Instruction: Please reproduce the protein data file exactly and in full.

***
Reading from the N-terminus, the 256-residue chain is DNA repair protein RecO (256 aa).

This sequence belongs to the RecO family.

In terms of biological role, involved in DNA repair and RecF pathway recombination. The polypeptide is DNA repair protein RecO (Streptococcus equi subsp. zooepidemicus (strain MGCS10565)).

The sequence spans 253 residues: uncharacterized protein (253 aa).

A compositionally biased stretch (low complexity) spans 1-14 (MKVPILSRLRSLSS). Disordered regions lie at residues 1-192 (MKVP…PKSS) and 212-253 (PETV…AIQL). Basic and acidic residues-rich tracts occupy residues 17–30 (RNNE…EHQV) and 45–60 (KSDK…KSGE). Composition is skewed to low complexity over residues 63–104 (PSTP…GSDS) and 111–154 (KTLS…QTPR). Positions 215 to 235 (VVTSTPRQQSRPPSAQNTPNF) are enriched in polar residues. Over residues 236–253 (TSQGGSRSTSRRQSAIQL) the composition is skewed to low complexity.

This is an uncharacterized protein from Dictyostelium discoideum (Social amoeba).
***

Reading from the N-terminus, the 256-residue chain is DNA repair protein RecO (256 aa).

This sequence belongs to the RecO family.

In terms of biological role, involved in DNA repair and RecF pathway recombination. The polypeptide is DNA repair protein RecO (Streptococcus equi subsp. zooepidemicus (strain MGCS10565)).

The sequence spans 253 residues: uncharacterized protein (253 aa).

A compositionally biased stretch (low complexity) spans 1-14 (MKVPILSRLRSLSS). Disordered regions lie at residues 1-192 (MKVP…PKSS) and 212-253 (PETV…AIQL). Basic and acidic residues-rich tracts occupy residues 17–30 (RNNE…EHQV) and 45–60 (KSDK…KSGE). Composition is skewed to low complexity over residues 63–104 (PSTP…GSDS) and 111–154 (KTLS…QTPR). Positions 215 to 235 (VVTSTPRQQSRPPSAQNTPNF) are enriched in polar residues. Over residues 236–253 (TSQGGSRSTSRRQSAIQL) the composition is skewed to low complexity.

This is an uncharacterized protein from Dictyostelium discoideum (Social amoeba).